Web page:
Society and Space: Łukasz Stanek on Henri Lefebvre
Stuart Elden: In your authored book, Henri Lefebvre on Space: Architecture, Urban Research, and the Production of Theory, you convincingly demonstrate that Lefebvre’s work on space and urban questions should be seen as much an engagement with planners, urban developers and architects, as with philosophers and theorists. Could you say something about that project, and how it led you to look at archival materials as much as Lefebvre’s published works and those of his academic interlocutors?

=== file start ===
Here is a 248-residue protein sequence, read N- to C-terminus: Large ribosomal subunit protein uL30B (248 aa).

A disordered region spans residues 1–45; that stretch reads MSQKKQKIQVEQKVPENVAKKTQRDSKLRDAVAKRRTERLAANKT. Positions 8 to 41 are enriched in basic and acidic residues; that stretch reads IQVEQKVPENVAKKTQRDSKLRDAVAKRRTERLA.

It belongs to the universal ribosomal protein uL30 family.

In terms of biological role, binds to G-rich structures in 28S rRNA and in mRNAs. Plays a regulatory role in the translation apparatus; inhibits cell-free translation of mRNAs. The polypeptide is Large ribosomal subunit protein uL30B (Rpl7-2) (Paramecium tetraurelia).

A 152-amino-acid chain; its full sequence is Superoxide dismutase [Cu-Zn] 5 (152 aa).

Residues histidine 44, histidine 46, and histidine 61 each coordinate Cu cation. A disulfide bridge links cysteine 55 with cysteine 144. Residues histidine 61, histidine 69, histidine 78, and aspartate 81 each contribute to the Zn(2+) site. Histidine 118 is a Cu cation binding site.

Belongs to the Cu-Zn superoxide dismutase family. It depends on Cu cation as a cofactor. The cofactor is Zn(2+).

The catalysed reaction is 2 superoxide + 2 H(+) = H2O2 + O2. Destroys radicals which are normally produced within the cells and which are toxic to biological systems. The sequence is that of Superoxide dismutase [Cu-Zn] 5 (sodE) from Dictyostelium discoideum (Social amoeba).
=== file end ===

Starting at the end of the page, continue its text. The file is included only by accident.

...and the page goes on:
Łukasz Stanek: My interest in Lefebvre’s theory goes back to an empirical case: Nowa Huta, a new town constructed by the Polish socialist regime since the late 1940s close to Kraków. I was a student of architecture in Kraków in the early 2000s, and I was very intrigued by Nowa Huta, both because of its excellent urban plan and because of the fact that the development of this city was dependent on its mass media representations. In fact, since the beginnings of Nowa Huta and long after its inclusion into the administrative unity of Kraków, its development was defined by a logic of “catching up” with its mass media image as the young, airy, modern, humane, green, wealthy, atheist, socialist city. Yet after the end of socialism in 1989, this image of Nowa Huta clashed with an opposite one: that of the city of retired workers and unemployed youth, with crumbling infrastructure and an ecological catastrophe.